feed storage ideas

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Anonymous

My herd seems to be at that akward size that requires me to buy feed in bags by the ton. I do not use it fast enough to use up the minimum 2 ton delivery before it could go bad I am told. So my question, how do you store larger amounts of feed if you don't have an outside bin? I thought about 55 gal barrels, but that would take alot of barrels (and room). Anything else?
 
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Anonymous

We used to use the 55 gal plastic barrels that have the lid that fastens with a ring. They held around 250-300 lbs each depending on what we had in them. They can be left outside until you need to bring them in to start feeding out of. Being air tight they also keep the bugs out and the stuff from going sour.

dun

> My herd seems to be at that akward
> size that requires me to buy feed
> in bags by the ton. I do not use
> it fast enough to use up the
> minimum 2 ton delivery before it
> could go bad I am told. So my
> question, how do you store larger
> amounts of feed if you don't have
> an outside bin? I thought about 55
> gal barrels, but that would take
> alot of barrels (and room).
> Anything else?
 
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Anonymous

> We used to use the 55 gal plastic
> barrels that have the lid that
> fastens with a ring. They held
> around 250-300 lbs each depending
> on what we had in them. They can
> be left outside until you need to
> bring them in to start feeding out
> of. Being air tight they also keep
> the bugs out and the stuff from
> going sour.

> dun

I've used the 55 gal. metal drums (that had not had hazardous chemicals in them) with the lids for storing cotton seed and they worked really well (also work great for storing range cubes, milo for the doves & quail, etc.). Another thing I've tried is to build a rectangular box frame out of 2 x 4's or maybe 4x4's. Then get some cheap tin or very thin sheet metal and completely box it in on all sides and the bottom, and make a top the same way. If properly done this will keep your feed, cubes, cotton seed, etc. high and dry and the mice and rats can't get into it. You might get some ants or weevils but that's not too bad. Anyway, this sort of large metal box can be made pretty cheaply and will pay dividends for a long time.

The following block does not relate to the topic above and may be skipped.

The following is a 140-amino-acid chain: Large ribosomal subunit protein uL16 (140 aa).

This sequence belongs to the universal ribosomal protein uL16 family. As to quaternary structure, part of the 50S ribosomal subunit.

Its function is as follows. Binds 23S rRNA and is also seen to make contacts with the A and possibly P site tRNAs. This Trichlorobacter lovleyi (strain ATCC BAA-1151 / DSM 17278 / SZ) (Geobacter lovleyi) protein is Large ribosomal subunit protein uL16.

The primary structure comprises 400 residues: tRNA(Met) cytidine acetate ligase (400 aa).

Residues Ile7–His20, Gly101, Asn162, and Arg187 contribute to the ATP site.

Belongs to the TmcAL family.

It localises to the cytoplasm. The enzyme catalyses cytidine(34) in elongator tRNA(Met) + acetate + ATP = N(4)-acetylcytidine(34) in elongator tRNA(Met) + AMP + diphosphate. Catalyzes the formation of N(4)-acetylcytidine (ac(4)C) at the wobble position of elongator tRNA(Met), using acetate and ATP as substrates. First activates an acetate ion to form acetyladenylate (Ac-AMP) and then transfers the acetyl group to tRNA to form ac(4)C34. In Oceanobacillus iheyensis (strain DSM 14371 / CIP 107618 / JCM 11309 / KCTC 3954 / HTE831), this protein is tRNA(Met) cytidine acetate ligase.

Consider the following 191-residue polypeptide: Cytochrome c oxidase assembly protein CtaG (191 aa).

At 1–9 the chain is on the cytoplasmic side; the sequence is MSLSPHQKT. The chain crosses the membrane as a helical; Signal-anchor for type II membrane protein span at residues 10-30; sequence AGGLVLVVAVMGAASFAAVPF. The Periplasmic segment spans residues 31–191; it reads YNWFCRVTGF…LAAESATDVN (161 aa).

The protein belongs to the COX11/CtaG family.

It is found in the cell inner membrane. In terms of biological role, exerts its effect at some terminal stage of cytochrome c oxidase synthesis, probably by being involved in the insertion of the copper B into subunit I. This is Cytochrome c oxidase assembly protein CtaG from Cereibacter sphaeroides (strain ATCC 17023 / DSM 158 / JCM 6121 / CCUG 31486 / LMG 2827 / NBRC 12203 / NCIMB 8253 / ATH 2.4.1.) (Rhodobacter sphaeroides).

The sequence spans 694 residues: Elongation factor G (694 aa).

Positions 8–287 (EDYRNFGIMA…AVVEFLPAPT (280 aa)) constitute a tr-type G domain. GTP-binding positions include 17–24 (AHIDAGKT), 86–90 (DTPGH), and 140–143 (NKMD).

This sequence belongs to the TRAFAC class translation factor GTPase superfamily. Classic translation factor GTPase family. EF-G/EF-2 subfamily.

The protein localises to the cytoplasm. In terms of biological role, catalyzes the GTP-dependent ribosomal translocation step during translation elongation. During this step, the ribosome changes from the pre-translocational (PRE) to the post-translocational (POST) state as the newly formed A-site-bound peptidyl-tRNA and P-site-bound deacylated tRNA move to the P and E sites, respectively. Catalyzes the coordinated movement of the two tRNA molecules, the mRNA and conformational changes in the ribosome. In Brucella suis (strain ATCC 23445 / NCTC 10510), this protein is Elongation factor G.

I've also seen people cut holes out and then weld open & shut lids on very large old butane tanks. I'm thinking of having this done on a tank I have that probably has at least a 500 gallon capacity. But to do this takes EXTREME caution, and a welder & cutting torch man (or woman, to be PC) who knows all the safety rules for cutting & welding on such a tank. One thing is for certain, such a tank will last more than our lifetime.
 
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Anonymous

Speaking of bulk range cube prices, what are the prices for ranges where you are at?

I haven't purchased any in bulk lately, but buying them by the bag, I'm paying $200 a ton ($5 a bag) for 20% range cubes. This is in the Central Texas, Waco area.

--------------------------

> My herd seems to be at that akward
> size that requires me to buy feed
> in bags by the ton. I do not use
> it fast enough to use up the
> minimum 2 ton delivery before it
> could go bad I am told. So my
> question, how do you store larger
> amounts of feed if you don't have
> an outside bin? I thought about 55
> gal barrels, but that would take
> alot of barrels (and room).
> Anything else?
 
OP
A

Anonymous

> My herd seems to be at that akward
> size that requires me to buy feed
> in bags by the ton. I do not use
> it fast enough to use up the
> minimum 2 ton delivery before it
> could go bad I am told. So my
> question, how do you store larger
> amounts of feed if you don't have
> an outside bin? I thought about 55
> gal barrels, but that would take
> alot of barrels (and room).
> Anything else?

We use metal 55 gallon drums. Like dun said about the plastic ones, they hold 250-300 pounds each. We got barrels that previously had shortening in them from a local food manufacturing plant. These barrels came with lids, rubber gaskets, and a clamp that kept the feed dry and air tight and also kept the raccoons out! With any barrels, make sure you know what they were used for before you acquired them!